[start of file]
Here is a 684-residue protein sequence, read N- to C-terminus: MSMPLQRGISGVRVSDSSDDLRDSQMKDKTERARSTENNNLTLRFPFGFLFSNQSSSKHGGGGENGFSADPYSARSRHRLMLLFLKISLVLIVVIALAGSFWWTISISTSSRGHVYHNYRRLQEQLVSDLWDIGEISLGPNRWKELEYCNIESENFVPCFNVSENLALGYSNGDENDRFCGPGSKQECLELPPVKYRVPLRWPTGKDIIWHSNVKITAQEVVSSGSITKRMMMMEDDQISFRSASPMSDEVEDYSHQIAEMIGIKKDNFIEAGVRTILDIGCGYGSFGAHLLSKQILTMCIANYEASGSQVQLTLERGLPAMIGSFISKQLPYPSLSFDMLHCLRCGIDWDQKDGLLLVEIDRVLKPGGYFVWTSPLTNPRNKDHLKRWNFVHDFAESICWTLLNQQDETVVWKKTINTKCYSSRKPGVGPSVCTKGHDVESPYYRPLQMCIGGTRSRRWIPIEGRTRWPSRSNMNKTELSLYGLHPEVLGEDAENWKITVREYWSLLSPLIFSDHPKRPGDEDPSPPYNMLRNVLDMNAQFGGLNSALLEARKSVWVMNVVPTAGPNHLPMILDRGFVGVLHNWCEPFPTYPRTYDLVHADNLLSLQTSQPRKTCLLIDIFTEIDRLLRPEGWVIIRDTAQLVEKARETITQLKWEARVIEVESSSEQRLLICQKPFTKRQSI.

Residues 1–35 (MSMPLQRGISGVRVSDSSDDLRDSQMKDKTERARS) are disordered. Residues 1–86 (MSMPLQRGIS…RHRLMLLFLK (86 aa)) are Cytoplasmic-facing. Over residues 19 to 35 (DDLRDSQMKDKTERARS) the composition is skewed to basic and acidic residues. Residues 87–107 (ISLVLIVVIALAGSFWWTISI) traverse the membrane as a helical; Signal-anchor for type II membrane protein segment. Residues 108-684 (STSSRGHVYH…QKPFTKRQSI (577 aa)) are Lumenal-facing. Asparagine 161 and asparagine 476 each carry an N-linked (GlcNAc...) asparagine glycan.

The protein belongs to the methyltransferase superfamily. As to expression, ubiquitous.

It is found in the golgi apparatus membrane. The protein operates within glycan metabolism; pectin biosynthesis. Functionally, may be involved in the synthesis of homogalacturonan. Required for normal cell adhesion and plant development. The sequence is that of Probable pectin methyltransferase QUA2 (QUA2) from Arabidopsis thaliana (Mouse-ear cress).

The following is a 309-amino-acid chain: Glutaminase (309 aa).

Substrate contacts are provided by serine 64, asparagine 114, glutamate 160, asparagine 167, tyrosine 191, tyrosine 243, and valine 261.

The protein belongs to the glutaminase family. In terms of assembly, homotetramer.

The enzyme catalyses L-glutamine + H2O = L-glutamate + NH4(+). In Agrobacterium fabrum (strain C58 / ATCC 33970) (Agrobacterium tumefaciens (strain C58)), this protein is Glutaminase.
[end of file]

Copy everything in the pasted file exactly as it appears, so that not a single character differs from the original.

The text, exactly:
Here is a 684-residue protein sequence, read N- to C-terminus: MSMPLQRGISGVRVSDSSDDLRDSQMKDKTERARSTENNNLTLRFPFGFLFSNQSSSKHGGGGENGFSADPYSARSRHRLMLLFLKISLVLIVVIALAGSFWWTISISTSSRGHVYHNYRRLQEQLVSDLWDIGEISLGPNRWKELEYCNIESENFVPCFNVSENLALGYSNGDENDRFCGPGSKQECLELPPVKYRVPLRWPTGKDIIWHSNVKITAQEVVSSGSITKRMMMMEDDQISFRSASPMSDEVEDYSHQIAEMIGIKKDNFIEAGVRTILDIGCGYGSFGAHLLSKQILTMCIANYEASGSQVQLTLERGLPAMIGSFISKQLPYPSLSFDMLHCLRCGIDWDQKDGLLLVEIDRVLKPGGYFVWTSPLTNPRNKDHLKRWNFVHDFAESICWTLLNQQDETVVWKKTINTKCYSSRKPGVGPSVCTKGHDVESPYYRPLQMCIGGTRSRRWIPIEGRTRWPSRSNMNKTELSLYGLHPEVLGEDAENWKITVREYWSLLSPLIFSDHPKRPGDEDPSPPYNMLRNVLDMNAQFGGLNSALLEARKSVWVMNVVPTAGPNHLPMILDRGFVGVLHNWCEPFPTYPRTYDLVHADNLLSLQTSQPRKTCLLIDIFTEIDRLLRPEGWVIIRDTAQLVEKARETITQLKWEARVIEVESSSEQRLLICQKPFTKRQSI.

Residues 1–35 (MSMPLQRGISGVRVSDSSDDLRDSQMKDKTERARS) are disordered. Residues 1–86 (MSMPLQRGIS…RHRLMLLFLK (86 aa)) are Cytoplasmic-facing. Over residues 19 to 35 (DDLRDSQMKDKTERARS) the composition is skewed to basic and acidic residues. Residues 87–107 (ISLVLIVVIALAGSFWWTISI) traverse the membrane as a helical; Signal-anchor for type II membrane protein segment. Residues 108-684 (STSSRGHVYH…QKPFTKRQSI (577 aa)) are Lumenal-facing. Asparagine 161 and asparagine 476 each carry an N-linked (GlcNAc...) asparagine glycan.

The protein belongs to the methyltransferase superfamily. As to expression, ubiquitous.

It is found in the golgi apparatus membrane. The protein operates within glycan metabolism; pectin biosynthesis. Functionally, may be involved in the synthesis of homogalacturonan. Required for normal cell adhesion and plant development. The sequence is that of Probable pectin methyltransferase QUA2 (QUA2) from Arabidopsis thaliana (Mouse-ear cress).

The following is a 309-amino-acid chain: Glutaminase (309 aa).

Substrate contacts are provided by serine 64, asparagine 114, glutamate 160, asparagine 167, tyrosine 191, tyrosine 243, and valine 261.

The protein belongs to the glutaminase family. In terms of assembly, homotetramer.

The enzyme catalyses L-glutamine + H2O = L-glutamate + NH4(+). In Agrobacterium fabrum (strain C58 / ATCC 33970) (Agrobacterium tumefaciens (strain C58)), this protein is Glutaminase.